Many Irish J-1 students in dire straits as they struggle to find housing and work in U.S.


Realising the gravity of the situation, Dan contacted newspapers and universities before the summer rush in an attempt to dissuade too many students from coming over, but his pleas to the authorities fell on deaf ears.

Indeed, amid reports of similar difficulties in other traditional J-1 hotspots, he’s even had to rebuff overtures from New York to send desperate students in need of accommodation his way.

“I got two calls from New York in the last three weeks asking could they send people down and that they couldn’t find accommodation there and I said stay there because our situation is just as bad.

“That said, it’s a fantastic programme to be offered to the Irish students and if these organisational problems can be overcome, and I believe they can, then there’s no reason why it shouldn’t continue on strong into the future,” concludes Dan.

In the end, our group was one of the lucky ones. While staying in Dan’s bank (a vacant property which he uses as a homeless shelter for J-1 students) we managed to get in touch with a landlord willing to rent.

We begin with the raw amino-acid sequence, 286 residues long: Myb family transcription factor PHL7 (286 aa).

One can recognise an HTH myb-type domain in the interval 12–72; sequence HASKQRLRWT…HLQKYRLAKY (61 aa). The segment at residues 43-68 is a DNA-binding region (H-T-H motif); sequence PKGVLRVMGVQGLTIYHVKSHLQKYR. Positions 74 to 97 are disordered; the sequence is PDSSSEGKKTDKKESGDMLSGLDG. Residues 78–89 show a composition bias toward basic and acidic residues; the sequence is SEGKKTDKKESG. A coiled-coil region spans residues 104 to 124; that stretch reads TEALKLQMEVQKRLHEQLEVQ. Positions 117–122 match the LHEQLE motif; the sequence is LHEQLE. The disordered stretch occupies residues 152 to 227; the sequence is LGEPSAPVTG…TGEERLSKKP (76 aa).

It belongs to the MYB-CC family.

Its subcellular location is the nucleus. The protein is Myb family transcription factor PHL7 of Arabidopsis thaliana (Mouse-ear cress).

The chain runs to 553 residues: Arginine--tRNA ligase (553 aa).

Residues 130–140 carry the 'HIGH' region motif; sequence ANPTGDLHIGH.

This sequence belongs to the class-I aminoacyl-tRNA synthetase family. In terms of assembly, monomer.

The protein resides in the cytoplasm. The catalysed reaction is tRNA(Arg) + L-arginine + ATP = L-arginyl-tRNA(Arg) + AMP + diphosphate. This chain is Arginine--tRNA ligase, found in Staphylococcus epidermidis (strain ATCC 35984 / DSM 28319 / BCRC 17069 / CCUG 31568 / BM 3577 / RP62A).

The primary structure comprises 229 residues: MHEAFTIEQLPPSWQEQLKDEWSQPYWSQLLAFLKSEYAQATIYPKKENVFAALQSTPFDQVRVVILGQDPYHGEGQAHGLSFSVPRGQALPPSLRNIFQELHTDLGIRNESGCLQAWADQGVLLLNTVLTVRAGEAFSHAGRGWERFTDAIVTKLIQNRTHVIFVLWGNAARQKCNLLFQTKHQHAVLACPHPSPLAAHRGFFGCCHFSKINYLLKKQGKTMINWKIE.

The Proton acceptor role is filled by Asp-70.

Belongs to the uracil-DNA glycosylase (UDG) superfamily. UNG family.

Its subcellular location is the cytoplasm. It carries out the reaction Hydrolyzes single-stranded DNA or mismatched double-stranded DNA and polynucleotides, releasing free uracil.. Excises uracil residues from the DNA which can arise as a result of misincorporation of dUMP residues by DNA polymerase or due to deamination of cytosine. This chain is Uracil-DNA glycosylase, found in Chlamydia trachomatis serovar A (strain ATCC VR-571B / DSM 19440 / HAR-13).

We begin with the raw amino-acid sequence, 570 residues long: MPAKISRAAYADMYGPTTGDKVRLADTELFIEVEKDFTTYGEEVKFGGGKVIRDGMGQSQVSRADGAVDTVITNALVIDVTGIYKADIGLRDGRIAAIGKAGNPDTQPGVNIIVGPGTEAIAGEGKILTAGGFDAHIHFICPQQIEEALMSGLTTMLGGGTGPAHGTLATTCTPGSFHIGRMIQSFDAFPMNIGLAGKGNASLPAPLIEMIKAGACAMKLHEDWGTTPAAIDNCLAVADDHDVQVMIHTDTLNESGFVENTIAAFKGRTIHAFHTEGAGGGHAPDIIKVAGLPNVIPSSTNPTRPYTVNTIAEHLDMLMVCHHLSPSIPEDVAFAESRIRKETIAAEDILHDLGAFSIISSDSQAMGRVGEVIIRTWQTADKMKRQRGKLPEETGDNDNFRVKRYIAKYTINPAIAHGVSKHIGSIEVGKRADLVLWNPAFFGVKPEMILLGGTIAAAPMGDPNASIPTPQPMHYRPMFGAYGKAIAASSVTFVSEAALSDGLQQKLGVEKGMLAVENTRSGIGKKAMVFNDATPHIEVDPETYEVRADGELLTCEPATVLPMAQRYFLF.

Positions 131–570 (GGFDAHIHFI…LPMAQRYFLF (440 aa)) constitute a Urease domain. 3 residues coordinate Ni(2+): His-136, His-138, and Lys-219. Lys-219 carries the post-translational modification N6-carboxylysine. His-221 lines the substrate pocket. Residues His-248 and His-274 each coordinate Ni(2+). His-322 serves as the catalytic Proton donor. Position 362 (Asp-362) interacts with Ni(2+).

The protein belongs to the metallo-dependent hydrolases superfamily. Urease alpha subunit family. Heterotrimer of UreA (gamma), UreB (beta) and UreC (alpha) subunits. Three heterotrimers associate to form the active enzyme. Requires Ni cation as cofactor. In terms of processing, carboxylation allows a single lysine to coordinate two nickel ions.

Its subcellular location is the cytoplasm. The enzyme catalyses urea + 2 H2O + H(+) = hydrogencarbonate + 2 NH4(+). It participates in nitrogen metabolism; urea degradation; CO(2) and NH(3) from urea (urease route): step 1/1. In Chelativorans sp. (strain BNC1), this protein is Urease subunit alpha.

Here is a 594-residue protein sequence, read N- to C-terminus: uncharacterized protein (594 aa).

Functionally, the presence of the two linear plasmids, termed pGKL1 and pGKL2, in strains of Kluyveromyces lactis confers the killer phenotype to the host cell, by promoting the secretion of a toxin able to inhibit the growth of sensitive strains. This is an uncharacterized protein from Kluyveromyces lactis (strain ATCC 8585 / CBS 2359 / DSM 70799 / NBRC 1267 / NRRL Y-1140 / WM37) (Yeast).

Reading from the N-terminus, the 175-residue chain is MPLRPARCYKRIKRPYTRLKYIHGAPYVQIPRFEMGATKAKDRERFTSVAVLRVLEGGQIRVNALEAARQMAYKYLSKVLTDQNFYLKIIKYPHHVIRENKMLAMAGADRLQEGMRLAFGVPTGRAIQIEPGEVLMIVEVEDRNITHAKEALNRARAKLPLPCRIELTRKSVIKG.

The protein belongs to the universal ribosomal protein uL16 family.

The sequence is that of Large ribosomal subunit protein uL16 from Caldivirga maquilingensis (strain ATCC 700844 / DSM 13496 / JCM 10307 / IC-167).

Granted, all the plugs mightn’t work, the walls are a bit mouldy and the beetles and roaches make for lively night-time companions, but we’ve a roof over our heads, we’re safe, and we’re not 10 to a room as is disturbingly prevalent in cases similar to our own.

Let there be no mistake- we’re paying for the misdemeanours of certain J1 predecessors whose thuggish antics and blatant disrespect for the properties in which they resided has precipitated this unsavoury situation.

But we also paid €1,200 for the help and support of our sponsor agencies, whose seemingly apathetic attitude to the struggles being faced by Irish programme participants may have turned many American Dreams into mere fallacies this summer.